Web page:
1. Inequality Persists
- Inequality increased between 1992 and 2010. Among workers approaching retirement in 1992, the bottom quintile of earners held 2% of retirement wealth and the top quintile 50%. By 2010, the bottom quintile held 1% and the top quintile 49%.
- Focusing on dollars rather than shares of wealth between 1992 and 2010, the wealth of bottom quintile earners declined, whereas the wealth of middle and higher earners increased - but often by amounts insufficient to offset increases in earnings and longevity.
- Between 1992 and 2010, the median wealth of bottom quintile earners declined from $1,800 to zero, and the median wealth of top quintile earners increased from $175,500 to $294,700, in $2010.
- An increasing share of low earners are arriving at retirement with zero wealth (up from 45.4% to 51.2% between 1992 and 2010), whereas almost all high earners continue to have some wealth at retirement (98.8% in 1992 and 97.8% in 2010).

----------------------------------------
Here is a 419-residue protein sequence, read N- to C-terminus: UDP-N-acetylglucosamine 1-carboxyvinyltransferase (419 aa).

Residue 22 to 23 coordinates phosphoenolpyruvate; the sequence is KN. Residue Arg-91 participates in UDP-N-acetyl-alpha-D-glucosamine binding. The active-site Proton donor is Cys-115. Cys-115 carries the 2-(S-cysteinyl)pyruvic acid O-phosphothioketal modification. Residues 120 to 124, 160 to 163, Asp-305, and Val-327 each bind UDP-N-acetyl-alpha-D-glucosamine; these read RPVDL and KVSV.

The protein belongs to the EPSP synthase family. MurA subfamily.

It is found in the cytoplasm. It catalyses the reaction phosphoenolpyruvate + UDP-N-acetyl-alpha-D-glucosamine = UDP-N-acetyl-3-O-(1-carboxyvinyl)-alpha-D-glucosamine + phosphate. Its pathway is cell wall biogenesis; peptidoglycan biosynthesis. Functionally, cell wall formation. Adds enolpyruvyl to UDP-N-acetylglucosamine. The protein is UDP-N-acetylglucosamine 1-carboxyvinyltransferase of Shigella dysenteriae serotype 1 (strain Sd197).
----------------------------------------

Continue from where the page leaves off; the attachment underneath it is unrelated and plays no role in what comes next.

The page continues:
2. A Collapsing Floor
- Persistent inequality in retirement wealth reflects the common plight of low to moderate earners with very little retirement wealth, not the outsize accumulations of the few (eg. Mitt Romney’s IRA.).
- Most higher earners don’t have enough to maintain living standards in retirement, but those at the bottom are falling even further behind.
3. Inequalities Among Workers with Similar Lifetime Earnings
- High levels of retirement wealth inequality are present even within groups of workers with similar lifetime earnings. In the top earnings quintile, the 90th percentile of the distribution of retirement wealth is $837,800, compared with $97,700 at the 10th percentile.
- Many workers, even with high lifetime earnings, fail to navigate an individualized retirement system that contains many pitfalls for the unwary.
Authors: Teresa Ghilarducci, Siavash Radpour, Anthony Webb
Suggested Citation: Ghilarducci, T., Radpour, S. and Webb, A. (2019) “Retirement Plan Wealth Inequality: Measurement and Trends.” Schwartz Center for Economic Policy Analysis and Department of Economics, The New School for Social Research, Working Paper Series 2019-1.